What is Margin?
So what about the term “margin”? Excellent question. Let’s go back to the earlier example: In forex, to control a $100,000 position, your broker will set aside $1,000 from your account. Your leverage, which is expressed in ratios, is now 100:1. You’re now controlling $100,000 with $1,000. The $1,000 deposit is the “margin” you had to give to use leverage.
Margin is the amount of money needed as a “good faith deposit” to open a position with your broker. It is used by your broker to maintain your position. Your broker takes your margin deposit and pools them with everyone else’s margin deposits, and uses this one “super margin deposit” to be able to place trades within the interbank network. Margin is usually expressed as a percentage of the full amount of the position. For example, most forex brokers say they require a 2%, 1%, .5% or .25% margin. Based on the margin required by your broker, you can calculate the maximum leverage you can wield with your trading account. There is much confusion about what these different “margins” mean so we will try our best to define each term:
- Margin requirement: This is an easy one because we just talked about it. It is the amount of money your broker requires you to open a position. It is expressed in percentages.
- Account balance: This is just another phrase for your trading bankroll. It’s the total amount of money you have in your trading account.
- Used margin: The amount of money that your broker has “locked up” to keep your current positions open. While this money is still yours, you can’t touch it until your broker gives it back to you either when you close your current positions or when you receive a margin call.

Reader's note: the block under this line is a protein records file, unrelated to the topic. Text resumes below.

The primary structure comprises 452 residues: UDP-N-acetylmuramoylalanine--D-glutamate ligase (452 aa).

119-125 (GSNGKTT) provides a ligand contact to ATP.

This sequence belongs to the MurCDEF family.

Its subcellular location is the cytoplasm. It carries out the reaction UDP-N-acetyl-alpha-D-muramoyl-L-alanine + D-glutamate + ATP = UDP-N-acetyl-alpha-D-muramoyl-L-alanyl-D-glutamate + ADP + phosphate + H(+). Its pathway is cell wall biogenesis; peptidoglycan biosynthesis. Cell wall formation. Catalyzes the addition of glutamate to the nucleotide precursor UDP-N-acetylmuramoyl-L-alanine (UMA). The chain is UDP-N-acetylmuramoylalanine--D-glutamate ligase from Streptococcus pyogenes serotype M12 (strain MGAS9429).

- Usable margin: This is the money in your account that is available to open new positions.
- Margin call: You get this when the amount of money in your account cannot cover your possible loss. It happens when your equity falls below your used margin. If a margin call occurs, some or all open positions will be closed by the broker at the market price.
Margin can be thought of as a good faith deposit or collateral that’s needed to open a position and keep it open. Margin trading gives you the ability to enter into positions larger than your account balance. Although buying and selling on margin does not provide leverage in and of itself, it can be used as a form of leverage. This is because the amount of margin you are allowed to take out typically depends on how much money you have in your account. Trading currencies on margin lets you increase your buying (and selling) power.